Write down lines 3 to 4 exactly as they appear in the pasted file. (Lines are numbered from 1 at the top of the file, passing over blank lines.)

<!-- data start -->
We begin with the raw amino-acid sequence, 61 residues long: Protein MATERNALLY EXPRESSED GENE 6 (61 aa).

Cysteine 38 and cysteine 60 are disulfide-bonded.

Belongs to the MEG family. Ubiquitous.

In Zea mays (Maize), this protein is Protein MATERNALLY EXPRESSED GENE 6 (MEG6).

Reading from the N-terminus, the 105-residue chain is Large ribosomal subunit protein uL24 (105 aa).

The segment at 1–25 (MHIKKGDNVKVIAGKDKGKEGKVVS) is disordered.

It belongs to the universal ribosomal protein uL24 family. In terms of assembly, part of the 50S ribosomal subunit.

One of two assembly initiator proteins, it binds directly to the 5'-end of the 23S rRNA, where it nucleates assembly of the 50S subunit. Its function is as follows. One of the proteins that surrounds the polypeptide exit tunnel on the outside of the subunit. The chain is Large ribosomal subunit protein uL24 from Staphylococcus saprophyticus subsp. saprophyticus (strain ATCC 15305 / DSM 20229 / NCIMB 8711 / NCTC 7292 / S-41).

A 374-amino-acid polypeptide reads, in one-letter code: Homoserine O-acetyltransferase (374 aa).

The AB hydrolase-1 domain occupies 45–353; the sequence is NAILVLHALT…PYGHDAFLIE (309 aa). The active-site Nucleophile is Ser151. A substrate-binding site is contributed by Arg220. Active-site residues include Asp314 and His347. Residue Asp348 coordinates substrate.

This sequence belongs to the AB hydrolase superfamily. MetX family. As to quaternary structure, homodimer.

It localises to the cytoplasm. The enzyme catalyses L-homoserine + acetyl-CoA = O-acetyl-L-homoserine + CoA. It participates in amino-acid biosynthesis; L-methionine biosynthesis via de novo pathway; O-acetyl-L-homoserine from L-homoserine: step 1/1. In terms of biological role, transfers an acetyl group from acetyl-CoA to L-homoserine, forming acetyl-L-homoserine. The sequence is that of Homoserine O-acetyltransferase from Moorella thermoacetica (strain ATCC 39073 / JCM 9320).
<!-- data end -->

Belongs to the MEG family. Ubiquitous.

In Zea mays (Maize), this protein is Protein MATERNALLY EXPRESSED GENE 6 (MEG6).